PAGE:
• We have booked flights with Monarch (details below). Please can you confirm that they will be on proper, modern, Monarch airplanes with Monarch crew and staff, and NOT be dry, damp or wet leased?

    Flight ZB428, Birmingham to Gran Canaria, Monday 21 Jan 2013, dep. 12:20 arr. 16:50
    Flight ZB429, Gran Canaria to Birmingham, Monday 04 Feb 2013, dep. 17:50 arr. 22:15

    Thank you, David Lindsley & Anne Haydock.

    • Hi David & Anne, I have referred your question to our social media team in the customer services department, so you’ll receive a reply by email. Thanks for your post

  • Based on my experience flying Birmingham to Malage on Friday 7th Sep, I can not imagine ever choosing to fly Monarch again.

    That we have just received an email saying that our flight on 14th will not be a Monarch plane either, is very distressing. Our experience last Friday was dreadful, and the lack of response to my email expressing concern at the cattle-truck like cabin and other safety (other than an acknowledgement) has further alarmed me.

    I expected more from Monarch than one ofnth cheap airlines, and was badly disappointed.

    • Hi Lyndsay, I’m sorry you were disappointed by your flight and I have passed on your comments to the team. The email acknowledgement is to let you know that we have received your message and we’re working on it, as well as to let you know how long it may take to get a full and considered reply. I would like to reassure you that the aircraft we are wet leasing are operated according to strict CAA regulations. The wet lease programme will run till the end of summer and Monarch aircraft will operate these routes in the new season. I hope this clarifies things for you but please don’t hesitate to contact our customer relations team if you’d like to comment in more detail: customer.relations@monarch.co.uk.

      • Hi. Please can you confirm when summer
        ends? Or do you mean summer next year?

        • Hi there, by summer we generally mean the end of October. Thanks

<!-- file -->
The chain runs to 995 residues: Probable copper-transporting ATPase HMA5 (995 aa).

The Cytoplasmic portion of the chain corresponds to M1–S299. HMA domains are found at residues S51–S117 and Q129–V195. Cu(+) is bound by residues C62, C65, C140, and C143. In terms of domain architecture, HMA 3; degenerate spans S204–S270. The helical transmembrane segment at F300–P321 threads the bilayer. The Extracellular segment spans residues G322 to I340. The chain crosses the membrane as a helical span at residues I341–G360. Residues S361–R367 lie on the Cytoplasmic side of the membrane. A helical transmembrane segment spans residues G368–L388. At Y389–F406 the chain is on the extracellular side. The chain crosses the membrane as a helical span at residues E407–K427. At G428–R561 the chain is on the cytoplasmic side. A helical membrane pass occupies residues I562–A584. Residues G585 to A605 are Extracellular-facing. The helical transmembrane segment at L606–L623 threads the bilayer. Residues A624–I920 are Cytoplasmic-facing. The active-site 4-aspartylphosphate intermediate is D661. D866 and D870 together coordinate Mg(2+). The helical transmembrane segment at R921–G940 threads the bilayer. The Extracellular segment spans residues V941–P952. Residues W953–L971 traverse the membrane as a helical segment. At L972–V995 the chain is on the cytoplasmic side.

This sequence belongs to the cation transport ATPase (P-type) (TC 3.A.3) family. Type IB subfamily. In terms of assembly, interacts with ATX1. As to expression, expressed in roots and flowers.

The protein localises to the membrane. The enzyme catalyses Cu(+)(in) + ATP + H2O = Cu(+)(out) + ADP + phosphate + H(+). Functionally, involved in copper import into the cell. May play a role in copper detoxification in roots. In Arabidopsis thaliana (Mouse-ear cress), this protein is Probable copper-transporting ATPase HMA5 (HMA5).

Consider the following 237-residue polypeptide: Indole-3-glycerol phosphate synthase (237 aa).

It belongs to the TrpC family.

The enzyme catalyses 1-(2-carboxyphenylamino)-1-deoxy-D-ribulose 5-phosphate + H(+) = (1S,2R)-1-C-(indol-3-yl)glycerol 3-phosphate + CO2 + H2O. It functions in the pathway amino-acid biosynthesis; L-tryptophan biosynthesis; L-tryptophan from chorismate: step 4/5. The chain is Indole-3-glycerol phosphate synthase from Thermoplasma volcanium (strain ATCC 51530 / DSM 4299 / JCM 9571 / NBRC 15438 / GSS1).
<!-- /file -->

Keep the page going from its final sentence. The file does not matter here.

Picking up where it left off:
• You mention if we are on a new route the flight numbers will be the same, however we are on an historic route and the flight number is the same, your words imply that this ‘wet’ issue is with new routes and i beg to differ. Plenty of forums and review sites are full of disgruntled flyers who have been experiencing this reduced level of service for a long time.
    It doesnt appear to be of benefit to the flyer but purely a way for monarch to save money.
    I for one will never ever use monarch again, i regularly fly with ryanair and thought i would try a different airline, what i thought would be an upgraded service, however in over 200 flights i have never experienced this ridiculous event before
    I would be interered to see figures relating to each airlines use of this practice as a ratio to how many flights they operate, perhaps you would be kind enough to publish this data

    • Hi Sid, the wet leases are for the new routes but we do occasionally need to charter an aircraft to operate a flight. This is usually in reaction to a problem in the fleet and again, this is common practise within the industry, to ensure that the flight is able to operate rather than being cancelled and inconveniencing customers. I can assure you this is not a money making or money saving exercise but made out of necessity and with our customers’ best interests in mind. Regarding your question about how other airlines manage their fleets, we are not able to comment on this as we are not able to collect data of this nature. I hope this helps?